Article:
Righteousness & Justification
(Romans 9:30-10:4)

I. Words for Righteousness & Justification. It is unfortunate that our English translations treat use these two different words. In the Greek there is a family of words which are variously translated “righteous, just, justify or righteousness.”

  1. Root word - dike - “right, custom, just, Greek goddess of justice.”
  2. Adjective - dikaios - “one who is righteous, just or observes divine laws.”
  3. Verb - dikaioo - “to make someone righteous.”
  4. Noun - dikaiosune - “the abstract quality of rightness.”
    • Everytime, that the English translates the word “justify” (or “justification”) it is from the dike family of words.
    • Everytime, except one (Hebrews 1:8 - euthutes “straightforwardness”), that the English translates the word “righteousness” it is from the dike family of words.

II. Two Uses of Righteousness of Justification.

  1. Behavior expected by God.
    • One practices righteousness (I John 3:7). KJV & ASV “doeth righteousness”
    • Zacharias and Elizabeth were “righteous” before God, walking in all God’s commandments (Luke 1:6).
    • Lot was a “righteous man” (II Peter 2:8).
    • Speaks of those who “worked righteousness” (Hebrews 11:33).
    • Jesus “fulfiled” all righteousness (Matthew 3:15).
  2. One’s legal status before God. (i.e. guilty of sin, or innocent).
    • In one sense there is none “righteous” (Romans 3:10). The Law of Moses did not resolve this:
    • No flesh is justified by works of the law (Romans 3:20; Galatians 2:16; 3:11). While God wants man to “practice righteousness” we must not “trust in ourselves.”
    • Paul was “blameless” concerning the “righteousness which is in the law” (Philippians 3:6) but he was the “chief of sinners” (I Timothy 1:15).
    • The law was not a law which gave life (Galatians 3:21).
    • Some “trust in themselves” that they are righteous (Luke 18:9).
    • One is not justified by a clear conscience (I Corinthians 4:4). This was Israel's problem:
    • The Gentiles who did not “pursue” righteousness, attain “righteousness” in Christ, the “righteousness of faith” (Romans 9:30).
    • Israel who did “pursue” righteousness, did not attain the “righteousness of the law” (Romans 9:31).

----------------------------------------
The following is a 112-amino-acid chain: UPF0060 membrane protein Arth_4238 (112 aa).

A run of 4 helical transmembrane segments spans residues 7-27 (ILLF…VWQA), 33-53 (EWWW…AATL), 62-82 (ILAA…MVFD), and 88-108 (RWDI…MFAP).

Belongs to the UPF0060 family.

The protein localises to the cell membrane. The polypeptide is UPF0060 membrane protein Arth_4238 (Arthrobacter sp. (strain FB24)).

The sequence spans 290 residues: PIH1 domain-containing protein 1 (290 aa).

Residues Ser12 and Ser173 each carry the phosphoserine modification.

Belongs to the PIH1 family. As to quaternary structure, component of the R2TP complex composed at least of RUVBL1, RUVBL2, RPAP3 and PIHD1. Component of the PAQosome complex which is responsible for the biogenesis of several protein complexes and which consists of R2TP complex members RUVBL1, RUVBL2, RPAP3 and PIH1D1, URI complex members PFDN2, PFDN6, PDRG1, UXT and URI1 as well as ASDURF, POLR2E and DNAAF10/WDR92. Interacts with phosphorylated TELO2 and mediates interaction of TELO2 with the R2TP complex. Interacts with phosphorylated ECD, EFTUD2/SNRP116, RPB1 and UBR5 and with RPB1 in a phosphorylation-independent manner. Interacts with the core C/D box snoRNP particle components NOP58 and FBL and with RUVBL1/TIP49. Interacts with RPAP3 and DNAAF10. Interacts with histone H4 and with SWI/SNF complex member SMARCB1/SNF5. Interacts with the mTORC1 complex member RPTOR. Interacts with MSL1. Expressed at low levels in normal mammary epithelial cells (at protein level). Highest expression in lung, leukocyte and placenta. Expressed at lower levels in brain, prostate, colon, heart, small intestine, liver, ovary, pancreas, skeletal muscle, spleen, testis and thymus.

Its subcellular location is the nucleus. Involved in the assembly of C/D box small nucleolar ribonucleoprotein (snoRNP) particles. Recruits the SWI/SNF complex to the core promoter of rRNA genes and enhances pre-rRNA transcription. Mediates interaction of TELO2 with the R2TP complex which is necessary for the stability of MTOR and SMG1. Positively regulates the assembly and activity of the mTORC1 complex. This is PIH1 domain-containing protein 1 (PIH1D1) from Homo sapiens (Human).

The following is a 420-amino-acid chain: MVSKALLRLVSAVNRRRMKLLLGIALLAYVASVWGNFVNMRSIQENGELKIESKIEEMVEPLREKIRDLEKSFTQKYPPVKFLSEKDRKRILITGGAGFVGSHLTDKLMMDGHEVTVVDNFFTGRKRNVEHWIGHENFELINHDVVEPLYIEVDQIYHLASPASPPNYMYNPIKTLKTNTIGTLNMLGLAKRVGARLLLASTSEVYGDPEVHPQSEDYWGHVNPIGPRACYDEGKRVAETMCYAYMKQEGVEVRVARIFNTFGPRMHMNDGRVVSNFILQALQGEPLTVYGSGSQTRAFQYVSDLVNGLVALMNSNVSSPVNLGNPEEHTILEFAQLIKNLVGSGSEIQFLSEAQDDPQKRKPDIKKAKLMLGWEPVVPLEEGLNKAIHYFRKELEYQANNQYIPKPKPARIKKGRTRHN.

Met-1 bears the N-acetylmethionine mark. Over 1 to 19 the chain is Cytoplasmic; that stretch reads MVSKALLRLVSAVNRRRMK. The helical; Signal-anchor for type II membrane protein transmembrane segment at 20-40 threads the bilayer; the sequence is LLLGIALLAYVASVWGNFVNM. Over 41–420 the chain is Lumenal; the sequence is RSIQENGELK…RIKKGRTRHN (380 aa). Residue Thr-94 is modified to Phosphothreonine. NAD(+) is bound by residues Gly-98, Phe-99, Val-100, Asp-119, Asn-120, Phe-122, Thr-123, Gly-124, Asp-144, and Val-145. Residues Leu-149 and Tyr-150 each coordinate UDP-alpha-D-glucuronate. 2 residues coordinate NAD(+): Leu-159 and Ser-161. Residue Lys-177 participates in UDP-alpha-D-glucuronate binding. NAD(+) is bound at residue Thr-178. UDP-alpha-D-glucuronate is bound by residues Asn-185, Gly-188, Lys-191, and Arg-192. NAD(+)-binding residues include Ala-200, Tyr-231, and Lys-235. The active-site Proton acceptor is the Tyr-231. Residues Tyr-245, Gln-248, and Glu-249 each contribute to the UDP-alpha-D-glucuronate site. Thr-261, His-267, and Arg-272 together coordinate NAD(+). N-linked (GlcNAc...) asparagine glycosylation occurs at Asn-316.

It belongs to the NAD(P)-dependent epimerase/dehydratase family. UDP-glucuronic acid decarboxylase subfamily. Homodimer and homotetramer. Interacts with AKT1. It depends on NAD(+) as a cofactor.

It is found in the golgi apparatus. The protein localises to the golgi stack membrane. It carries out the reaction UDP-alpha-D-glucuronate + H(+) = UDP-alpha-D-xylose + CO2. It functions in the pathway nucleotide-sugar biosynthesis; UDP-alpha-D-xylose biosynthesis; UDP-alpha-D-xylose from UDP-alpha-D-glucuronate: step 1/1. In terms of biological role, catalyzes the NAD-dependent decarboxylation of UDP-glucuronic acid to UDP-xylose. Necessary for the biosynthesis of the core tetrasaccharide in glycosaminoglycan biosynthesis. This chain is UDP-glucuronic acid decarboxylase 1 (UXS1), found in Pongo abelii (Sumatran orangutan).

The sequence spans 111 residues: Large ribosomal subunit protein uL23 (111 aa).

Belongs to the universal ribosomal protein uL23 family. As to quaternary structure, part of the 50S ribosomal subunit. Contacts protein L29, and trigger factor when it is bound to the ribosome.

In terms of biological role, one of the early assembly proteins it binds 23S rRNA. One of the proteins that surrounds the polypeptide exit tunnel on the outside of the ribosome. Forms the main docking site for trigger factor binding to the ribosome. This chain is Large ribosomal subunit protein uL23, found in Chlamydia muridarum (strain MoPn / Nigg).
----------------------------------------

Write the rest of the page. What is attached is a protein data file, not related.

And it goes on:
• Through ignorance of “God’s righteousness” sought to establish “their own righteousness” and did not “submit to the righteousness of God” (Romans 10:3).

III. God’s Righteousness.

  1. We should seek righteousness.
    • We must seek God’s righteousness (Matthew 6:33).
    • We should hunger and thirst for righteousness (Matthew 5:6).
    • We are to “pursue righteousness” (I Timothy 6:11; II Timothy 2:22).
    • The gospel reveals the “righteousness of God” (Romans 1:17; 3:21,22) - This is what we should seek (Matthew 6:33).
  2. How does God’s righteousness come to us?
    • One is justified by God’s grace (Rom 3:24; Titus 3:4-7).
    1. It is always God who justifies!
      • God is Just and the one who justifies (Romans 3:26).
      • God justifies the ungodly (Romans 4:5).
      • It is God who justifies (Romans 8:36).
    2. He does so through Christ.
      • One is justified by His blood (Romans 5:9).
      • One is justified in the name of the Lord (I Corinthians 6:11).
      • One is justified by Christ (Galatians 2:17).
      • One is justified by faith (Romans 3:28; 5:1; Galatians 2:16; 3:24).
      • Contrast is our “own righteousness” vs. “righteousness which is from God by faith” (Philippians 3:7-9).
      • To try and be justified by the law is to be estranged from Christ (Galatians 5:4).
      • We are not saved by works of “righteousness” (Titus 3:5).
    3. Paul & James. * Paul is concerned with a person’s legal status. James with our obedience. Paul considers how God moves the “sinner” to a condition of being “justified.” James addresses how one who has been justified should do what is right.
      • Abraham was not justified by works (Romans 4:2)
      • One is justified by works and not faith only (James 2:24,25).
      • Paul distinguishes between a “righteous” man and a “good” man - which illustrates innocence vs. positive goodness (Romans 5:7).
      When Scripture addresses “righteousness” it does so from one of two considerations:
      1. The legal status of one who stands before God innocent or forgiven of sin.
      2. The behavior that God considers proper.
    4. God’s righteousness requires obedience.
      • Obedience leads to righteousness (Romans 6:16).
      • Those who “work righteousness” are accepted by God (Acts 10:35).
      • Those alive from the dead should present their bodies as “instruments of righteousness” (Romans 6:13).
      • The forgiven (in Christ) become “slaves of righteousness” (Romans 6:18).
      • The Christian’s righteousness must exceed that of the Pharisees (Matthew 5:20).
      • We must live “righteously” (Titus 3:5).
      • Those who “practice righteousness” are born of Him (I John 2:29).
      • Scripture gives “instruction in righteousness” (II Tim 3:16)

Conclusion. We await “righteousness” (Galatians 5:5) and will recieve the “crown of righteousness” (II Timothy 4:8). * We can know the “way of righteousness” and turn from it (II Peter 2:21).